14. I saw Randy many times thru the years… and have a number of his albums. I really connected with his music.


  16. great musician, have a guitar magazine’s BASS SECRETS book and coven recorded the 100 track exercise Cd and also is one of the articles writers along with Billy Sheehan, Tony Scott, Stu Hamm…great tutor and master, thank you

  17. Coven taught me to play bass. I just got a call from his cousin and checked google to make sure it was not a prank and it lead me here. Wow. RIP brother. We had some crazy ass times back in Great Neck.

  18. Oh and BTW it should be mentioned the dude playing guitar with him in that video is Phil X.

  19. I played with Randy once – Had Know Idea what He was playing – soooooo good – RIP Randy

  20. He will be missed . Good job i’ve been playing bass for a long time now. If i had seen this as a beginner i would have become a drummer!

  21. I remember when I first heard Randy’s incredible album “Funk Me Tender.” I was in high school and as a beginning bassist, I was completely blown away at what he was doing on four strings. I’d never heard anything like it and it was inspiring, to say the least. I bought the sheet music for the album and spent the next couple of years working my ass off just so I’d be good enough to be able to play the very simplest of his songs on the record.
    He was the first “bass virtuoso” I discovered and not only would he have a deep and lasting impact on my style, he would redefine what it meant to be a bass badass in my mind for years to come. Rest in piece, Randy, you’ll be missed.

  22. If there’s a rock and roll Heaven then you know they have a hell of a band, Astro

  23. I had the honor of playing with and being friends with Randy for many years he was so nuch fun and always made me laugh it didn’t matter to him if there was a hundred thousand or a hundred people he loved to play. I miss him already its a shame he was too young.

    • David A Becker

      Randy my cousin could belch the alphabet when he was around 11yrs old lol.Granpa was upset because we were in a restaurant at Niagara falls lol.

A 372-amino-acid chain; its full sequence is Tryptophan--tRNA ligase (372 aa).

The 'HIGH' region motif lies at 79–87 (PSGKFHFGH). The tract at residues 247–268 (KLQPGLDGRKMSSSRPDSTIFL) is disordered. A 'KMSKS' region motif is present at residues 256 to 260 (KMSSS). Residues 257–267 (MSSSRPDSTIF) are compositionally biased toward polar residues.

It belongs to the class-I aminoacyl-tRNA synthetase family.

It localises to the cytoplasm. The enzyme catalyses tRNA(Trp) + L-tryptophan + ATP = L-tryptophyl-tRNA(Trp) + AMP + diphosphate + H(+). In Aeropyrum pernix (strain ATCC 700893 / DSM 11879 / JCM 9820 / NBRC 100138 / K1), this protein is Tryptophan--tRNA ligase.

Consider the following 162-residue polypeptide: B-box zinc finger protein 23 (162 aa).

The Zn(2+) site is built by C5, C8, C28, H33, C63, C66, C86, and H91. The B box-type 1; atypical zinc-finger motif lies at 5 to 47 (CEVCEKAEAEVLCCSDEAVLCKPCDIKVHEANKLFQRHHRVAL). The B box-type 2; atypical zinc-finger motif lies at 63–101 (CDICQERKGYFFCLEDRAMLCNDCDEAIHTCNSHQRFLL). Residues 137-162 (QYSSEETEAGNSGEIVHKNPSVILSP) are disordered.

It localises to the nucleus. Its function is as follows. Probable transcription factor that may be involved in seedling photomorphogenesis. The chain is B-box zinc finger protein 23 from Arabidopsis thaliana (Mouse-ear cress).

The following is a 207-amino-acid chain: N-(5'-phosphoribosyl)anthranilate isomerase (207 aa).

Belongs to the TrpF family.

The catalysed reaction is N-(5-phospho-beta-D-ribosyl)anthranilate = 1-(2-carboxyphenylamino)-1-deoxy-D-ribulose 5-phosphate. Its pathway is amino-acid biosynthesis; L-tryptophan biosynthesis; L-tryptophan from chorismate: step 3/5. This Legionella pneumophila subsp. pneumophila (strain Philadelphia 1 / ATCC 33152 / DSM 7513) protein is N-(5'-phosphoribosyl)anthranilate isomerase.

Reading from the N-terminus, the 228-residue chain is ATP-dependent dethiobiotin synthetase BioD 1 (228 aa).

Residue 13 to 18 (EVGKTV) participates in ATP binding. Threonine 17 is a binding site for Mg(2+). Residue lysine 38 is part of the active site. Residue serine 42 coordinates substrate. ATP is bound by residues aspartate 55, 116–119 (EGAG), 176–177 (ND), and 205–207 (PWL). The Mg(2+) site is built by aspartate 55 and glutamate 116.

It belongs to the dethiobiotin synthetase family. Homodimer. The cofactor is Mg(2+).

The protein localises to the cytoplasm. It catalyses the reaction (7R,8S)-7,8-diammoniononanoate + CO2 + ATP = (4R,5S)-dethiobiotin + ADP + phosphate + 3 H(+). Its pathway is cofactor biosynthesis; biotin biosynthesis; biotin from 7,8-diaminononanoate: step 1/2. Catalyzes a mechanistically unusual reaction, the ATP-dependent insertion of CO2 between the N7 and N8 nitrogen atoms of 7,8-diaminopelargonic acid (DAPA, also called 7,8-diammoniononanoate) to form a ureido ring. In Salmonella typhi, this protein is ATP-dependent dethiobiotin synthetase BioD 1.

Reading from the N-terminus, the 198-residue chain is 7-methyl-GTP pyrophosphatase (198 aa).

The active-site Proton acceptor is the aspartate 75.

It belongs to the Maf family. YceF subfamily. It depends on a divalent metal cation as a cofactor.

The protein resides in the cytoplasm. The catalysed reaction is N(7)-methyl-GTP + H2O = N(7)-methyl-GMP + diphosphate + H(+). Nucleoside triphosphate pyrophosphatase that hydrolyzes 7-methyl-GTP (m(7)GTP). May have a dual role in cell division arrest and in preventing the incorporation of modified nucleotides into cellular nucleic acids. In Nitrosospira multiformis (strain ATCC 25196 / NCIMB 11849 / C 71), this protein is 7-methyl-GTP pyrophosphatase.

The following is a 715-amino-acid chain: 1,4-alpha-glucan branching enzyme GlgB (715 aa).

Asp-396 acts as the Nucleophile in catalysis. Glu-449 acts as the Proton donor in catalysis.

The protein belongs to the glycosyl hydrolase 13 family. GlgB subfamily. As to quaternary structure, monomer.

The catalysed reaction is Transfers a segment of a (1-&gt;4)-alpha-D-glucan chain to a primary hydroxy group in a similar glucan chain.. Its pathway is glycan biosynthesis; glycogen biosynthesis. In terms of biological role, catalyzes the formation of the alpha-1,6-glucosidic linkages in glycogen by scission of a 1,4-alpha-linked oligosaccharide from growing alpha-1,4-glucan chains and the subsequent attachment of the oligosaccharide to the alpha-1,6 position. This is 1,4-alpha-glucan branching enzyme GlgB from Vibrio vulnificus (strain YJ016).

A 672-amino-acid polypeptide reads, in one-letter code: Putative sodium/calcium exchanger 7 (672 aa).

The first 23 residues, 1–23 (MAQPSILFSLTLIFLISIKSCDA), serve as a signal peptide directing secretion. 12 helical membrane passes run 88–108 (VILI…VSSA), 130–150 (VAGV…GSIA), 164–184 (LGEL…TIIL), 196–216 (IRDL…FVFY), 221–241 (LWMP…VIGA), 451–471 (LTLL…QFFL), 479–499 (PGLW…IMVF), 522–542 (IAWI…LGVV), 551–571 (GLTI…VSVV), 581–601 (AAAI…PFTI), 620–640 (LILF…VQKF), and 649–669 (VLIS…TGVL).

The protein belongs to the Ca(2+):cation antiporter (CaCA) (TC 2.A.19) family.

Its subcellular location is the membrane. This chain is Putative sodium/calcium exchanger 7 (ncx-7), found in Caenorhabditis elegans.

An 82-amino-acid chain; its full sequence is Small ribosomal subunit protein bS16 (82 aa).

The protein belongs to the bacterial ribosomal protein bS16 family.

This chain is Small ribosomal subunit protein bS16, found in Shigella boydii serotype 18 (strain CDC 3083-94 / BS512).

24. Rick Shutter

    RIP Randy – what a talent.

  25. i bought an instructional video of randy back in the 90ties and learned alot from it.i still use stuff from that video or something that inspired me from him.yes he was an underrated and not as well known is a shame.thanks for your inspiration on the bass randy

  26. jim

    I was only playing bass for 1yr then I found his funk me tender album.. great bass player and a loss too the low end randy!!

  27. Charles Demetri

    I was just ripping “Funk Me Tender” on my computer at work when I said let me check out what Randy is doing these days when I discovered he had passed away over a year ago. I am shocked and deeply saddened to hear this terrible news. To my ears this man was in the same league as Stanley Clarke, Billy Sheehan, Marcus Miller, Jaco, and Stu Hamm. His CPR and Funk Me Tender albums are some of best hard rock/funk/jazz fusion ever laid to tape. He will be greatly missed. Deepest Condolences to his family. RIP my man.

  28. Steve Siegel

    I grew up with Randy in Great Neck and took bass lessons from him and did a little “hanging”. I knew his younger brother Les well who played guitar in a Basement Band we jammed with. Just want to note that all the articles out there seem to think he was 54 at passing. He was 56 or 57 actually as he was 2-3 years older than me and Les (Randy played bass with my brother. a drummer, in high school as a teen as well). It was sad that all the years I read Bassplayer Magazine, I never saw him in there or an article about him. Then one day I open it up there is a 2 page “centerfold like” pic of him playing announcing his death. Sad that’s how he had to get in the mag. RIP Randy….Steve Siegel